Law-abiding hosting providers don't openly and explicitly welcome pirate sites. At the same time, many of these third-party service providers have historically taken a neutral position in copyright conflicts. However, under EU law and supporting legal precedents, hosting companies are required to take action against infringement, as doing nothing can become quite costly.

Earlier this month, torrent search engine MagnetDL mysteriously went offline, and there’s still no trace of the site today.

The site had previously gone offline after it faced copyright-related hosting challenges, which may have also played a role in its disappearance.

MagnetDL’s recent troubles were followed by the voluntary shutdown of pirate streaming site Animeflix a few days ago. While both sites operate in different niches and have nothing to do with each other, at some point they shared the same hosting company.

Hosting MagnetDL and Animeflix?

Data suggests that both sites have used the services of Hungarian hosting company ServerAstra. This may be a total coincidence, of course, but in our quest for additional information we contacted the company to see if it was able to provide insight into recent events.

As expected, ServerAstra refused to confirm or deny that it hosted MagnetDL or Animeflix. That’s an understandable response, as online services have to abide by strict privacy regulations in the EU. It also means that we don’t get to learn more about these two specific cases.

Luckily, however, ServerAstra was able to provide additional insight into how the EU Copyright Directive has changed the position of hosting providers in Europe. This directly affects alleged ‘pirate’ sites.

Historically, many hosting providers preferred not to get involved in copyright disputes. They often referred takedown notices to their clients, so the parties could resolve these matters directly. The approach was similar to that taken by prominent domain registrars and registries.

In recent years, many hosting providers have adopted more strict policies to ban trouble-causing pirate sites. Under the EU Copyright Directive adopted five years ago, this is now a requirement.

The EU Copyright Directive requires websites that publish ‘user-uploaded’ content to have a proper takedown policy, aimed at minimizing copyright infringement. If such a policy is not in place, complaints may be escalated to the upstream hosting provider.

Strict Rules Under the EU Copyright Directive

ServerAstra’s co-founder and CTO, Andrew Azarov, informs us that so-called pirate sites are not welcome at their company and that they abide by strict rules, largely dictated by the Copyright Directive.

“[Per the Copyright Directive] any website hosting content submitted by third parties must have a contact form, list an entity responsible for the website and react to abuse complaints directly within a very short (12 hours) time,” he explains.

“If there is no such information on the website or complaints are not responded to within a reasonable timeframe – the copyright owner or complainer with power of attorney may escalate to upstream hosting.

“Customers will be suspended and/or terminated in violation of copyright if they do not comply with demands of copyright holders,” ServerAstra’s CTO stresses.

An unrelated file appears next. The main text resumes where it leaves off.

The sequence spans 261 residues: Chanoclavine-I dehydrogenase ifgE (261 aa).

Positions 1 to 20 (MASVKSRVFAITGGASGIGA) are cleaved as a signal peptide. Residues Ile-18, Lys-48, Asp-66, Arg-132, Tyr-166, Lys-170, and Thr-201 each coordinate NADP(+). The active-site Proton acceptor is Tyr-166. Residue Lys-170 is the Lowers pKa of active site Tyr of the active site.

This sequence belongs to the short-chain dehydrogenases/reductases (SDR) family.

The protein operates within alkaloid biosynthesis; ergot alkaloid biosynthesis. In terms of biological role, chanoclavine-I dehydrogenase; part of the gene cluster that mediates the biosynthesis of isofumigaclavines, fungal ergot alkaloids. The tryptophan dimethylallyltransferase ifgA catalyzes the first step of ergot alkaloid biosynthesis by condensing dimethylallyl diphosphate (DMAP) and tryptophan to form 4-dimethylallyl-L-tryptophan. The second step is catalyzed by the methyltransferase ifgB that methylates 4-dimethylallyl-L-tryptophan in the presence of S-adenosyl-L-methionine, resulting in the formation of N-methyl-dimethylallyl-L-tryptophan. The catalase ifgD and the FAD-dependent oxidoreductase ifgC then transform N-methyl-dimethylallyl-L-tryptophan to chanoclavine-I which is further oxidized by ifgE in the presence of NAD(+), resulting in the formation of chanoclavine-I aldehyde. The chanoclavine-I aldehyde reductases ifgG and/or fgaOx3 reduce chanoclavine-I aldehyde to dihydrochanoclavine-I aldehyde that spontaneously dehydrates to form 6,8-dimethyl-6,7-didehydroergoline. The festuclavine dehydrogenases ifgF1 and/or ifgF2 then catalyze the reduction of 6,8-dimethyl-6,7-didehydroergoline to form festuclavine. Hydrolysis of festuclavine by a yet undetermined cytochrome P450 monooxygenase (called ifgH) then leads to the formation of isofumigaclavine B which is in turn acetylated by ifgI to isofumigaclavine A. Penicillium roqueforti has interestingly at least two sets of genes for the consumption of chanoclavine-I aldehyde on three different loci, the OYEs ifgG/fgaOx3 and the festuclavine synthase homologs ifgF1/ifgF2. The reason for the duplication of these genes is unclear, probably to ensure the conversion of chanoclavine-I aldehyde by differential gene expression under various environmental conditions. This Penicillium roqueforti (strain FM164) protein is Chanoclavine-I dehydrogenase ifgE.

Azarov notes that escalation could mean ServerAstra blocking an IP address or handing over the personal details of a customer to the complaining party. Put differently, copyright holders can obtain the personal details behind an infringing site without intervention from the courts or law enforcement.

Sharing Customer Info with Rightsholders

ServerAstra doesn’t happily share customer information with third-parties due to privacy concerns. However, the company learned the hard way that refusing to do so can lead to legal trouble and hefty fines.

In the past, the hosting provider would only share information in response to requests from the local police, or through the EUROPOL cooperation system, but under the EU Copyright Directive it will now respond directly to rightsholders or authorized representatives.

ServerAstra initially rejected requests for information, arguing that personal information was protected by its privacy policy and EU privacy law (GDPR). This resulted in a lawsuit at a court in Hamburg, Germany, which required the company to pay a hefty fine for its refusal to cooperate.

The hosting company is not in a position to share the details of this case, which remains private, but it means that it will hand over personal details of customers under the right conditions.

To keep costs low this process is largely automated, Azarov explains. While the company can’t share any individual details, it has already taken ten actions in response to ten copyright complaints during this month alone.

Pirate Site Troubles

Whether MagnetDL or Animeflix were subject to such an action is unknown. These sites are not typical user-generated content sites, as the operators managed and organized the content. However, both sites linked to content uploaded by third-parties.

Needless to say, when a website is clearly copyright infringing, we don’t expect any reputable host to challenge the definition of Online Content-Sharing Service Providers (OCSSP) under the EU Copyright Directive.

All in all, it’s safe to say that the hosting environment in Europe has become more challenging for pirate sites in recent years. While there will always be companies catering to these types of services, copyright holders have gained extra enforcement powers in Europe, which is precisely what the EU Copyright Directive aimed to achieve.